Tuesday, November 25, 2008
Written On The Body
Thanks to all for the great comments on yesterday's post! I have never been offended by a compliment on this blog or a compliment in any situation and extend many thanks to everyone who appreciates either the pictures or the writing. All the comments are helping me in figuring out the role of photography in my book and life. And to my dearest beautiful Jodi, I do remember that moment and laughed hysterically again thinking about it! This next post is further rumination on the same subject, albeit a slightly different angle.
My friend K (her real initial) is exquisitely beautiful. I knew this before she posed for Playboy, before she became a model. I knew it because when we were in high school and college, men adored K and women, well, women were tough on her. And whenever we went out, people fell all over themselves to get things for us, to help us in a way they did not when I went out with my friend M or L. We never were ignored, the way I often was alone, dressed like a siren if your idea of a siren is Karen Carpenter, circa 1971. K hated men; a victim of sexual abuse, she'd decided that if men were stupid enough to be drawn in by a beautiful face, a Barbie-like body, and an airhead act, they deserved what they got which was to be treated like hell. She'd had a hard life in many ways so I understood this guerrilla feminism. Knowing her father alone would be enough for most women to begin to despise the entire sex. Once I went to pick her up for a night out at the uber-glamorous, now defunct Bennigans. She had not gotten home from work yet and her father began to strip in front of me, pretending to tuck in his shirt; I could not get out of there fast enough.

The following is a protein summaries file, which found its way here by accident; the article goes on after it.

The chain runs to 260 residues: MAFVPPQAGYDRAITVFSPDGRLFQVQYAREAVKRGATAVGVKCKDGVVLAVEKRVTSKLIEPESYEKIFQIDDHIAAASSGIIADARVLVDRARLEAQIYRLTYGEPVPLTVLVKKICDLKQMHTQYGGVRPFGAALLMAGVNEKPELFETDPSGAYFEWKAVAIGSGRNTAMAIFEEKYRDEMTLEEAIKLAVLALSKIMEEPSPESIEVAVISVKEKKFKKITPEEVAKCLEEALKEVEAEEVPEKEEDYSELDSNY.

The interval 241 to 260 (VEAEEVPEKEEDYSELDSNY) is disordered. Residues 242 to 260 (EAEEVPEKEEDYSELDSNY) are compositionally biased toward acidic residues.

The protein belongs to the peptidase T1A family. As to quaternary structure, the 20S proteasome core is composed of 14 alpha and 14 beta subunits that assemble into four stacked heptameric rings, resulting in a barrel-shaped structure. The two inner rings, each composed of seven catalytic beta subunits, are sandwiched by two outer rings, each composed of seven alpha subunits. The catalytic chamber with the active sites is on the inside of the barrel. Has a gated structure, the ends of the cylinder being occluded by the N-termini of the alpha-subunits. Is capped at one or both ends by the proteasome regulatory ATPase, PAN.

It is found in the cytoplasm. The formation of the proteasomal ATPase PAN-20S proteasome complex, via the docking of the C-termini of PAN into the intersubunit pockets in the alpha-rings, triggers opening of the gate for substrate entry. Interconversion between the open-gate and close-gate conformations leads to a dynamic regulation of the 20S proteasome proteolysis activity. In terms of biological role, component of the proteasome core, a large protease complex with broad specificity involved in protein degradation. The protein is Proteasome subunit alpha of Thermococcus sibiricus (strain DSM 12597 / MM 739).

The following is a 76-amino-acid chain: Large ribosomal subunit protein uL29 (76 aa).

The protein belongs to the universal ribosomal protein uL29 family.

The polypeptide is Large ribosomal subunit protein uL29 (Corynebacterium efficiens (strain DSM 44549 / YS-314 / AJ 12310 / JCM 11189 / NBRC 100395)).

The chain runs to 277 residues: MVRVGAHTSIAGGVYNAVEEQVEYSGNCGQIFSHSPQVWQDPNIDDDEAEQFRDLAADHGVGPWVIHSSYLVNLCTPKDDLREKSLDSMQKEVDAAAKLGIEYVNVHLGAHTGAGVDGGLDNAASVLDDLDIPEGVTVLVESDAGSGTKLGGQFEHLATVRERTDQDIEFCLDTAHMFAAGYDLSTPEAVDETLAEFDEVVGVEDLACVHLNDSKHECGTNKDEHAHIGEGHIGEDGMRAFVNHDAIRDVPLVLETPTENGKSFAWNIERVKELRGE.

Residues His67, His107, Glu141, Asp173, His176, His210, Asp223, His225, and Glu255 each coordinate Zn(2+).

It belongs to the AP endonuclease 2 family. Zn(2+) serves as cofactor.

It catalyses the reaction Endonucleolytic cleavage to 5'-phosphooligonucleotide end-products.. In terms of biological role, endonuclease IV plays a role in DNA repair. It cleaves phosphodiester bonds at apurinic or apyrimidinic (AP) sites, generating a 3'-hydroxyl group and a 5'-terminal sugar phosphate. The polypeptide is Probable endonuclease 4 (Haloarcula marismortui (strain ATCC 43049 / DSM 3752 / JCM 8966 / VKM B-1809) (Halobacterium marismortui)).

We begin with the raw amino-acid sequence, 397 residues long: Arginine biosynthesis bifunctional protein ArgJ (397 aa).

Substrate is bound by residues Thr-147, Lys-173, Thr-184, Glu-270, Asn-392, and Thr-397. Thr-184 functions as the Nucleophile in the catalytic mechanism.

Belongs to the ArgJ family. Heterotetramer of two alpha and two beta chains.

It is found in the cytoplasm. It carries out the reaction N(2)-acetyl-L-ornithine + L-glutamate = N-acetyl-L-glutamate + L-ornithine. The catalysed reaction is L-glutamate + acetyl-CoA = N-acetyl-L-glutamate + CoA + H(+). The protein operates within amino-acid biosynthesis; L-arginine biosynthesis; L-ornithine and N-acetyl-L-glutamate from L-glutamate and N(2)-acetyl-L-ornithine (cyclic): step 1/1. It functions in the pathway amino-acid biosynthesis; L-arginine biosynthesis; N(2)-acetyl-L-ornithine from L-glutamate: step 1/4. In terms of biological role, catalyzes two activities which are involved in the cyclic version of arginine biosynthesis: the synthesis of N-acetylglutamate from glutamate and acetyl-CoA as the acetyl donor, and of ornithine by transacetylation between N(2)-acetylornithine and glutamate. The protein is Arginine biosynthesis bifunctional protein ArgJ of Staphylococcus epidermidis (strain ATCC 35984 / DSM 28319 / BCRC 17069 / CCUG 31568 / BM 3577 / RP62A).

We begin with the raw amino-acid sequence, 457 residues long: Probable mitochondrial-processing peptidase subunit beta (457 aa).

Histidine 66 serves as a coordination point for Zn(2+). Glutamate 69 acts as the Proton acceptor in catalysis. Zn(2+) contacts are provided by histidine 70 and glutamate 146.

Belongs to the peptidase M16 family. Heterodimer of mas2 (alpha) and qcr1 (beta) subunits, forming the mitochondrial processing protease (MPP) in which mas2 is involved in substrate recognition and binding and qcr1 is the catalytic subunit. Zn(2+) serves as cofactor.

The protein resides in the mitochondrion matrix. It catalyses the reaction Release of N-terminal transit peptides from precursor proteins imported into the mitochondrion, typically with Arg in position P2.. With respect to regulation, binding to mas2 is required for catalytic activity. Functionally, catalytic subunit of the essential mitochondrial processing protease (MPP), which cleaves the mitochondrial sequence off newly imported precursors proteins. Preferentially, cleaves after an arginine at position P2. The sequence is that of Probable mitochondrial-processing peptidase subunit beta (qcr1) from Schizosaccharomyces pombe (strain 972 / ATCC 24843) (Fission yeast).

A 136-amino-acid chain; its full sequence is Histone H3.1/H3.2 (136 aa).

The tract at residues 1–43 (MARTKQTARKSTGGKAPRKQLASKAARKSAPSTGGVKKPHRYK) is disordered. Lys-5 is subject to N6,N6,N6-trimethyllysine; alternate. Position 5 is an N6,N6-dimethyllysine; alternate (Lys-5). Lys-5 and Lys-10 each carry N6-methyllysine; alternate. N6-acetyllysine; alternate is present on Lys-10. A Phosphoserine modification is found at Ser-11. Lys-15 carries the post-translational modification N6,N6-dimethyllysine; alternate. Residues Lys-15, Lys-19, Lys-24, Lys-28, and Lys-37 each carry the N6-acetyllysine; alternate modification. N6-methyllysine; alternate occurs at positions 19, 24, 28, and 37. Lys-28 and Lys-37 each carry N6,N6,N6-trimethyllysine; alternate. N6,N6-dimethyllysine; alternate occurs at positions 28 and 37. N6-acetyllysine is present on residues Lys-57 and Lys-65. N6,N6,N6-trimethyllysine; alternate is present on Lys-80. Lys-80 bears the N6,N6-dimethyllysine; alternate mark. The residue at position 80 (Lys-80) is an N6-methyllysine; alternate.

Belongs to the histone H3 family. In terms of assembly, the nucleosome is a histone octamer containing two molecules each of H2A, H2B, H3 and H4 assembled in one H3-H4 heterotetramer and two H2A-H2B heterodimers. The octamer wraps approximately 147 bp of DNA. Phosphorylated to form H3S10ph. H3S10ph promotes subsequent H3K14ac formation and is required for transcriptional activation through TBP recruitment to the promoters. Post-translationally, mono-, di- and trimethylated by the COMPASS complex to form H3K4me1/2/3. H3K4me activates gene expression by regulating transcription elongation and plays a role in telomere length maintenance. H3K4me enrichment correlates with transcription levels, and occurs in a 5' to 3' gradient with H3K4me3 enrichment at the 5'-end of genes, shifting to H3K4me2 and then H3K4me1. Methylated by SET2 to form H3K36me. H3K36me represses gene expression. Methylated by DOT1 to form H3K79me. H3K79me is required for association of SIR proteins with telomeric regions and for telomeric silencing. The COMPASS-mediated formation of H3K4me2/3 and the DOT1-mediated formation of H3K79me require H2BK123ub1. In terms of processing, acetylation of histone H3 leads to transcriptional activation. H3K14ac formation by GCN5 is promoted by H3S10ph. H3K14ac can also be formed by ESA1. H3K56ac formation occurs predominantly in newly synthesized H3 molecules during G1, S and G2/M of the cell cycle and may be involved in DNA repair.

I wondered what it would be like to be really beautiful like K. I had my own charms, but they weren't terribly obvious. I had, in no particular order, unruly hair, bad skin at points, weight fluctuations, and eyebrows that I wish someone had informed me needed plucking. I once got me and my friend Cal into the Macaroni Grill, circumventing an hour wait so I suppose there's that velvet rope consolation. The first article I read on being pretty was in a women's magazine and the author did not sign her name. She talked about how taboo it was to say you were attractive and how, while it got her attention from strangers, it didn't make her life much easier. Which I'm sure made people sick -- boo hoo, you're so pretty; it must be awful! Kind of like complaining about being rich. The only people that can say money doesn't matter and not sound like assholes are poor people. But, as everyone knows, beauty fades, no matter how much money you have or what kind of disturbing procedures you do to yourself. Once a friend of mine listed all the things she'd missed about herself when she died which gave me pause. I miss some of those things already! Orwell says by fifty, we have the face we deserve. And I hope that everything I have loved deeply, even the damage, is written on my body, constantly evolving into something even more real than the charms of misspent youth.
Michelle's Spell of the Day
“Everything has its beauty, but not everyone sees it.” Confucius
Question for readers: Any good traditional movie/drinks/desserts that you associate with Thanksgiving?
Benedictions and Maledictions